Word Up a pillar of creativity and community


author: ethan butterfielda&c writer

Abenstein’s work with Word Up has empowered young emerging artists for years. | Karli Jessup

General manager Cat Abenstein on young Regina artists.

Literacy is something that is noticed less and less as we go through the walks of life. Sure, we’ll always have the great authors of our time such as Stephen King, Clive Barker and Margaret Atwood, but writing as a craft, in general, seems to be going further down the rabbit hole. While there may always be storywriters, poets, and columnists around to fill the gap, it looks like writing seems to be on a more slippery slop lately.

Thankfully, we have series such as Regina Word Up to remind people that there is absolutely nothing wrong with getting a little creative here and there. General manager Cat Abenstein of the Creative City Centre was kind enough to provide more information on the program.

“It allows emerging and established performance or literary artists the opportunity to perform work through competitive events like poetry slams and non competitive events…youth stages and open mics,” said Abenstein.

Regina Word Up is in its fifth year of programming at the Creative City Centre in downtown Regina. It’s quite a lengthy series all in all, chalking up anywhere from two to three events in a single month. The season itself runs from June until September. The shows are fairly clean when considering how far, for lack of a better term, radical poetry can get. There’s no nudity, no hate-speech, and no props. Just you, three pieces of short poems, and an audience to share them with. Doesn’t get any simpler then that.

Don’t expect it to get too easy, though. The beauty of Regina Word Up is that you don’t just get to share your work, but there is also a bit of healthy competition thrown in as well. Before readings begin, five judges are chosen from the crowd to judge the pieces that are read out before them. A score is then provided afterward with a rank out of thirty points altogether.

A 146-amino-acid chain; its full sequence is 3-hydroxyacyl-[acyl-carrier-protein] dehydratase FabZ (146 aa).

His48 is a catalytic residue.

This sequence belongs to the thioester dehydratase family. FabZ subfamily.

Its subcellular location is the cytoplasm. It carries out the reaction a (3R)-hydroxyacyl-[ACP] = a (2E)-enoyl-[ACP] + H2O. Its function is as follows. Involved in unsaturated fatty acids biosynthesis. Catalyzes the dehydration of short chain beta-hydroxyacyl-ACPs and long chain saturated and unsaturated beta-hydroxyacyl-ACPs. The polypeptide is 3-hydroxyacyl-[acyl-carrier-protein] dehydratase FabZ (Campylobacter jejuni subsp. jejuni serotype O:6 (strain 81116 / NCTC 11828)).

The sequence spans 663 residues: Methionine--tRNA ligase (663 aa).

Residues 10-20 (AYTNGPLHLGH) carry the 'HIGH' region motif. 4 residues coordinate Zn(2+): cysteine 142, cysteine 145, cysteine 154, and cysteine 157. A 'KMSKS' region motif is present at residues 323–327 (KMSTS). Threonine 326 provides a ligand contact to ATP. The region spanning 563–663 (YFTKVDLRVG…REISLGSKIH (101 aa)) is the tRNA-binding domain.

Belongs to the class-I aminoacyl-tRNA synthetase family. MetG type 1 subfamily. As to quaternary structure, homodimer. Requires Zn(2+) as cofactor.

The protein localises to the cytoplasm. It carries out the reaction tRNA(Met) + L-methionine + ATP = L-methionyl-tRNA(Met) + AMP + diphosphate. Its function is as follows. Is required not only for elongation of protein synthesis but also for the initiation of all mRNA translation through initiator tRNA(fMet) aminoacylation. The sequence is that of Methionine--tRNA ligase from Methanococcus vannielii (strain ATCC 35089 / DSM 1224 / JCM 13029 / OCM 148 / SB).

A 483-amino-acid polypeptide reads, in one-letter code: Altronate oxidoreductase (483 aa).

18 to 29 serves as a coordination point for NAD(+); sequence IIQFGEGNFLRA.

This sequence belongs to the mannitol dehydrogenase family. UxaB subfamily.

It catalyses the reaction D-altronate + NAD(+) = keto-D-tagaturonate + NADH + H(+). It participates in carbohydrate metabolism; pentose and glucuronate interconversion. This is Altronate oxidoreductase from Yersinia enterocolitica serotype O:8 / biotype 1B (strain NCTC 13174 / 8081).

“We want to be the nexus of spoken word in Regina,” Abenstein adds. “We dream of partnerships and collaborations with other groups…we want to offer workshop opportunities for new, emerging and established artists to develop their work; we want to mentor and inspire and engage; we want to do meaningful work; we want to be a strong, inclusive, diverse voice reflective of our community and inviting to others.”

With successful collaborations and featured artists, it’s no secret why this program has been able to thrive. Artists such as Cassidy McFadzean and Erin Cotton, who presented at the U of R on March 17 for those who didn’t have a chance to check it out.

For those looking to get themselves involved in this wonderfully unique and interesting spoken-word performance, you can follow the details below presented by Cat:

“If folks want to get involved, and I highly recommend it, they can follow Regina Word Up (@reginawordup/#reginawordup) or email reginawordup@gmail.com. They can also subscribe to the Creative City Centre’s events on Facebook and they will receive notifications of upcoming events. Most of our events are sign up at the door and are very, very beginner friendly!”
I’ll be attending one of these events myself to check out the energy-filled crowds, the talented range of individuals that the Queen City has to offer and the passion for writing that people can still have. Regina Word Up is 110 per cent worth checking out, and I wouldn’t be shocked if it keeps growing at the rate it has been.



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